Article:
$30,000! That’s what several home-owners who live relatively close to Chambers Bay Golf Course are getting as the world prepares for the US Open Championship.
The event can send the message that some rental tax breaks work especially well for retirees. The relevant tax break: anyone, not just retirees, can rent a home (primary residence) for up to 14 days every year without owing income tax. Retirees aren’t tethered to jobs, so they have more flexibility to leave their home to high-paying renters on the right dates. If you’re still working, pull a “John Daly” and sleep in the car outside your employer. Kidding, not my recommendation. But you get the point.
You can rent your primary residence or your second home. But you have to clear some hurdles to qualify for tax-free income. Most important, you must rent the home for no more than 14 days during the year.
If you go over by even one day, tax-free treatment will vanish. If you have a vacation home, the home is treated as a residence in any tax year in which the owner’s use of the unit for personal purposes exceeds the longer of (1) 14 days or (2) 10% of the period of rental use. So watch out.
For example: Mr. and Mrs. Shank use their home, overlooking the Puget Sound, twenty-nine days a year. The home usually rents for 300 days a year. Therefore, the house will be treated as rental property for tax purposes, and deductions attributable to rental use may be allowed. Phase-outs, taxes, passive/active participation, and AGI all factor in at that point.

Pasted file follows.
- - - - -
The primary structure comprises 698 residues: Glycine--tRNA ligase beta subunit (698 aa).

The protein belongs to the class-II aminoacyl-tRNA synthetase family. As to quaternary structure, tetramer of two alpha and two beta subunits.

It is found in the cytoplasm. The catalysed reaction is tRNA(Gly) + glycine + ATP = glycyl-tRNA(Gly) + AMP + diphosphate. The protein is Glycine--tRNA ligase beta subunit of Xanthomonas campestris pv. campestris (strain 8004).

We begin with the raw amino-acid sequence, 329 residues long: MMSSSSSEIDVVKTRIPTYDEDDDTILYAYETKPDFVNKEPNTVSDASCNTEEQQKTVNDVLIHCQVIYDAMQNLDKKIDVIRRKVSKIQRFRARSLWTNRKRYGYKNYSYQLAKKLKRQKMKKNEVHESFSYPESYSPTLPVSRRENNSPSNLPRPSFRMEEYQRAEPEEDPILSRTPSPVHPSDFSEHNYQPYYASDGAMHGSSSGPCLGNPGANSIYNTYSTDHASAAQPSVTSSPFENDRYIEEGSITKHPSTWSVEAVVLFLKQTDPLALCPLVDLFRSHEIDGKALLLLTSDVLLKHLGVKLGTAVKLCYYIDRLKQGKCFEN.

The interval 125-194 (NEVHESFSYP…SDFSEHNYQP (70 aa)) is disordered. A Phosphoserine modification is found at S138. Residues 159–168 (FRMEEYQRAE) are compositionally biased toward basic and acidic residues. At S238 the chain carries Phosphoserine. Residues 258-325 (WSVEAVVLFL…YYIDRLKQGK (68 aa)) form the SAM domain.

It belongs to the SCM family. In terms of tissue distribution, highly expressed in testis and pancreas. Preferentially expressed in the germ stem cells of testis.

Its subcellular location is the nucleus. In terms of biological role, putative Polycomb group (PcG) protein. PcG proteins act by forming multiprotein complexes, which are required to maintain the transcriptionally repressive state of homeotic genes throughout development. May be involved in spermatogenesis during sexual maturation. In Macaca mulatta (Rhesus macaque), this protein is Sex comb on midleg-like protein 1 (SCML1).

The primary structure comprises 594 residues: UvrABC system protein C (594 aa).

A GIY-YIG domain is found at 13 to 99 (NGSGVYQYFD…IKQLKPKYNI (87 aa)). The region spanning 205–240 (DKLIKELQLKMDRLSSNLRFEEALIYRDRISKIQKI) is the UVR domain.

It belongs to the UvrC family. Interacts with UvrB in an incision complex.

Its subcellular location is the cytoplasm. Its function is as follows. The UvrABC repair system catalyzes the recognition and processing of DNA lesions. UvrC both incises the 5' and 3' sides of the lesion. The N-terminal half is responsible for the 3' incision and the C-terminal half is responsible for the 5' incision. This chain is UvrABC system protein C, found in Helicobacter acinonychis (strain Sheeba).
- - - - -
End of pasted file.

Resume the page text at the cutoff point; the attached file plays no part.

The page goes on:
The IRS says you must use the dwelling unit as a home. Again, you’ll pass this test if the home is used “personally” for the longer of 15 days or ten percent of the rental period to others in a calendar year. It doesn’t matter how much income you have or how much you collect. Abide by these rules and you’re home tax-free.
In some cases, these short-term rentals can bring in thousands of dollars and there are plenty of homes up for grabs this June. There’s no Social Security or Medicare tax due on rental income. You don’t even have to report the income from these short-term rentals.
So the cash flow won’t show up on your adjusted gross income (AGI). Holding down AGI offers multiple tax advantages. For retirees, it can mean less tax on Social Security benefits.
Even better, regular residence tax benefits are not affected. So you can continue to deduct mortgage interest and property tax payments for the home involved.
Whether you advertise yourself or use an agent, check into any special requirements for short term rentals. Some areas fine homeowners who rent their homes without a permit. And your home insurer might require special coverage.
Get rental payment upfront, along with an adequate security deposit. Damages do happen and will eat into the amount received as rent, quickly.
Tickets for the US Open have pretty much sold out already, and so the demand is there for homeowners who would like to take advantage of this tax-free income. Let us know if there are concerns or questions pertaining to the assets you own, and how we might suggest ways to make them work better for you.
Senior VP, Portfolio Manager
Phone: (503) 619-7237